Monday 27 February 2017

Movies: Black Swan * * * * *

Dark dance of destruction

Paul Whitington

Darren Aronofsky has been interested in the blood and suffering that lurk behind the exquisite veneer of ballet since his sister trained to be a dancer as a young girl.

He has said that Black Swan is intended to be a companion piece to his previous film, The Wrestler, and while the low and high arts of wrestling and ballet would appear to have little in common, Aronofsky's work draws undeniable parallels. In particular, the director seems fascinated by a self-destructive drive for perfection, and by the performer's masochistic contempt for an insufficiently responsive body.

But while The Wrestler was a gritty drama in a minor key, Black Swan is Grand Guignol, an overpowering gothic extravaganza that starts out as a knowingly slushy melodrama and ends in out-and-out horror. In fact, to seek to confine it in terms of genre seems almost disrespectful, for so arrogantly does Aronofsky's film cast aside the movie rule-book that it soars beyond any kind of meaningful classification. Excessive, cheesy, brilliant and wildly ambitious, it will annoy some, delight others but bore absolutely no one.

In the performance of her life, Natalie Portman plays Nina Sayers, a brittle but talented young dancer in a New York ballet company. When the company decides to mount a production of Tchaikovsky's Swan Lake, director Thomas Leroy (Vincent Cassel) announces that he intends to dump his ageing prima ballerina Beth MacIntyre (Winona Ryder) and find a younger replacement.

Nina is among the favourites to land the part, but there's a problem. Swan Lake will require its lead dancer to play two roles: that of the pure and angelic Odette, a princess who's been turned into a white swan by an evil sorceress, and her seductive and sensual sister, the black swan. Nina's technique is flawless, but Thomas Leroy believes she lacks the passion to play the black swan. And as Nina strains every sinew in an attempt to prove him wrong, she faces just as much pressure at home.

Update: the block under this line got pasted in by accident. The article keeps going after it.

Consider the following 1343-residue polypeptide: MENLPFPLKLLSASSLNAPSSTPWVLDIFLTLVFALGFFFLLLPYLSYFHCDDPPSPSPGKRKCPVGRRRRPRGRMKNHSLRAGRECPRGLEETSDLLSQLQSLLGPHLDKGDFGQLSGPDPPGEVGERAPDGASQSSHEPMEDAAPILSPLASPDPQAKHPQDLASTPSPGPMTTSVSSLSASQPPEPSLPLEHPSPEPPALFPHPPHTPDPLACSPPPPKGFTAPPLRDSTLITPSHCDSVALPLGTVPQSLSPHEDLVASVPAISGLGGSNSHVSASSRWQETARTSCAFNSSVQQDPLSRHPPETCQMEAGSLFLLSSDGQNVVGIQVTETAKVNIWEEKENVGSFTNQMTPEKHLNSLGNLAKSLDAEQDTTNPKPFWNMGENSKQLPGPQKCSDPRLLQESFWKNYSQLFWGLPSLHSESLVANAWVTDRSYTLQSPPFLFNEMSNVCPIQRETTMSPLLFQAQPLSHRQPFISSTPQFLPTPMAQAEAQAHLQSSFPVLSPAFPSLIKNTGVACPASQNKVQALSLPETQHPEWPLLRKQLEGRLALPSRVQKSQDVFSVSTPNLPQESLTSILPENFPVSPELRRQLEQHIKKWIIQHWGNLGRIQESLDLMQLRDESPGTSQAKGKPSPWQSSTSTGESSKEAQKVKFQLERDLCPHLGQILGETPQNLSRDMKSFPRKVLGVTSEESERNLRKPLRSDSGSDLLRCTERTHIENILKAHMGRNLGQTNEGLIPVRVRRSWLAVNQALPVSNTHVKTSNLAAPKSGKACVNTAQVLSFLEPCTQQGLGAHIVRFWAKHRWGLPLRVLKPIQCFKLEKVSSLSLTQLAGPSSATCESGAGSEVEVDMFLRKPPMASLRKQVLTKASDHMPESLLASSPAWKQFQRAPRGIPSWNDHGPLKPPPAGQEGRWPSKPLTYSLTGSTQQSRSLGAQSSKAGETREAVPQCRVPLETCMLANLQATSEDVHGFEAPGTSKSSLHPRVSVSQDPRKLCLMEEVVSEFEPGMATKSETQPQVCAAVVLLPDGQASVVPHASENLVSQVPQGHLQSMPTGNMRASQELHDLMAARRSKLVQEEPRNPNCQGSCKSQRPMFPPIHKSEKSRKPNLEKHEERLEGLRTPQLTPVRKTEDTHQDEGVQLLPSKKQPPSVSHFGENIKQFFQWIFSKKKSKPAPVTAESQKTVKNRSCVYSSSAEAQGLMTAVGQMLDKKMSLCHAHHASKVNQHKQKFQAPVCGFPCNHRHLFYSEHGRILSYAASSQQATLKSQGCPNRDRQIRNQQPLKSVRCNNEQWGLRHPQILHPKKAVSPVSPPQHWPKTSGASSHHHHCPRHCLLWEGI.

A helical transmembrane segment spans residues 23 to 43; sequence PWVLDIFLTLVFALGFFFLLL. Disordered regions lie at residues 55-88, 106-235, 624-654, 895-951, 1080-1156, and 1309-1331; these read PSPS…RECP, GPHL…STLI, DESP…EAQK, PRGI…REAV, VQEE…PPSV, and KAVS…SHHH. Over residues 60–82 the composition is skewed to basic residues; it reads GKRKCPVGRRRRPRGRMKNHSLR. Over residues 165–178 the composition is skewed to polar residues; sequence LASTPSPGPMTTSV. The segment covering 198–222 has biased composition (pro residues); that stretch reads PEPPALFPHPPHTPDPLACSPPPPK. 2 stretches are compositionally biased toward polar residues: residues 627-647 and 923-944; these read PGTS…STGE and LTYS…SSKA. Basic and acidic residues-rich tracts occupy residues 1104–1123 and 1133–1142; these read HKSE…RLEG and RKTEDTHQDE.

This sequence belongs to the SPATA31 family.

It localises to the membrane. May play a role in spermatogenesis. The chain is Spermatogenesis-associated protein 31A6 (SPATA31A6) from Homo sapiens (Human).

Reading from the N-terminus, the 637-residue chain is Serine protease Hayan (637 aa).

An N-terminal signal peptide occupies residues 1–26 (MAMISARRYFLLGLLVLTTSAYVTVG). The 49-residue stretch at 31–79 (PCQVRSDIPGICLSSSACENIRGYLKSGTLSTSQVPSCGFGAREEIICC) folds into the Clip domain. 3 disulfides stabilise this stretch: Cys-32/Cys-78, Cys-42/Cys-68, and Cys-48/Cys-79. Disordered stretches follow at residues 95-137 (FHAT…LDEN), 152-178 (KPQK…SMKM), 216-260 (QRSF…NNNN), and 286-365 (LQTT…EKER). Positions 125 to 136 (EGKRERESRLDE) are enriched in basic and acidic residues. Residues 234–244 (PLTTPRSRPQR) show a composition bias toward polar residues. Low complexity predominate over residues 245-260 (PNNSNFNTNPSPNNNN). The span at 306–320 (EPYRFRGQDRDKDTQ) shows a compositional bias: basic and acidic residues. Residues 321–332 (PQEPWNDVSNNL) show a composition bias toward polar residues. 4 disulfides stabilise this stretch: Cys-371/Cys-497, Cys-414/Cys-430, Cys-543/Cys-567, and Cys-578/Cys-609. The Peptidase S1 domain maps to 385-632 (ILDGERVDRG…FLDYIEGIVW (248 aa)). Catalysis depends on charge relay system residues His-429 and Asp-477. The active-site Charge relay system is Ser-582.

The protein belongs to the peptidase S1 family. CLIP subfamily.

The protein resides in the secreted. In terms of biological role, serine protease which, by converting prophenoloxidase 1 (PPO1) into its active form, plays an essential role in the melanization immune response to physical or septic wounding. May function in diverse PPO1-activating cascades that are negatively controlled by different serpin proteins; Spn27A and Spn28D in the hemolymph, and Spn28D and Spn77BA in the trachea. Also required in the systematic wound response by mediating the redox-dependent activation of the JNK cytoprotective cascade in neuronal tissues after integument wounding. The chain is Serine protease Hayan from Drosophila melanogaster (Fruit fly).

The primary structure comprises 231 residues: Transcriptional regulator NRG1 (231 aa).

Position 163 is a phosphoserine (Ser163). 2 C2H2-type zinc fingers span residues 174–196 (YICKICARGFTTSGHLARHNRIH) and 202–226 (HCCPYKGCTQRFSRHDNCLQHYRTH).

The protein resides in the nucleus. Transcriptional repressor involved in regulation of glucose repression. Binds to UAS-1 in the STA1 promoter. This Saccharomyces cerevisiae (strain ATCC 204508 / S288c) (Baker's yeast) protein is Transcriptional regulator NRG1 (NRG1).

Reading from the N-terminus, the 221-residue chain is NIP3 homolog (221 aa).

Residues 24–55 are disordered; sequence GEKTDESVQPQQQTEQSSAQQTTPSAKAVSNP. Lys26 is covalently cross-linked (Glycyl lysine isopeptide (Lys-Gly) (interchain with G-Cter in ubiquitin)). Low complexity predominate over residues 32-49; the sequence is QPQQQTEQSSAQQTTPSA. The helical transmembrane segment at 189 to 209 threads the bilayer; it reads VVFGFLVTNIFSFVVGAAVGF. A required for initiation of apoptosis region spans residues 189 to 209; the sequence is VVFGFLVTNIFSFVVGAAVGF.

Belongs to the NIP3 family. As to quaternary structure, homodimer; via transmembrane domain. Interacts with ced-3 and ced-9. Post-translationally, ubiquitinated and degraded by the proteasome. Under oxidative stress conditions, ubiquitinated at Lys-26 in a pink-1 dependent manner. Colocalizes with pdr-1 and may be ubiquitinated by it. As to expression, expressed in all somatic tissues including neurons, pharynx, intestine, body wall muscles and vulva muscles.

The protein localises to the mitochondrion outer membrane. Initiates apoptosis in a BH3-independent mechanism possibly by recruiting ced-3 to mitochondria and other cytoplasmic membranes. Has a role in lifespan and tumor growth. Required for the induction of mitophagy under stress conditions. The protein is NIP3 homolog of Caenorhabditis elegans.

Her mother, Erica, is a grade-A fruitbat, a failed dancer who is living vicariously through Nina. Erica's obsession with Nina's success has played havoc with the girl's development: she's sexually stunted, has literally no life outside ballet, and goes to sleep every night surrounded by childhood dolls and teddy bears. And while she has always dreamt of playing Odette, the pressure of preparing for the role sends her into a tailspin.

Aronofsky tells Nina's story exclusively from her point of view, using handheld cameras and grainy close-ups to create an unsettlingly intimate portrait of a spectacular nervous breakdown. Flitting constantly between her fevered fantasies and the sad reality, Black Swan mirrors the story of Swan Lake but also deals with the struggle for artistic perfection that can drive individuals over the edge. On top of that it's a lurid horror film, a cunningly expanded chiller with moments that will make you spill your popcorn.

Every film has a rhythm, and Aronofsky brilliantly accumulates both tension and emotion as the film charges towards a breathtaking set-piece conclusion. Cassel is excellent as Thomas, a strutting peacock who adopts a droit de seigneur approach to his female dancers. Barbara Hershey, her creepiness enhanced by a frightful facelift, is tremendous as Nina's batty mother, and Mila Kunis is very good as Lily, a dancing rival who is everything that Nina (and Ms Portman) is not -- sensual, sexy, spontaneous and alive.

Ms Portman's performance is comparable to Robert De Niro's in Raging Bull in the sense that the physical privations she endured in preparing for it in the end become inseparable from those of her character. Portman flutters her arms so frantically while dancing that she looks like she's trying to take off and escape both Nina's fate and this grisly film. She will surely win an Oscar.

Most Hollywood films are carefully planned and marketed to the point of extinction, but Black Swan is a mad, brave extravaganza that has emerged not from a committee but fully formed from one man's head. It's sort of magnificent, and one of those movies you should probably go and see.

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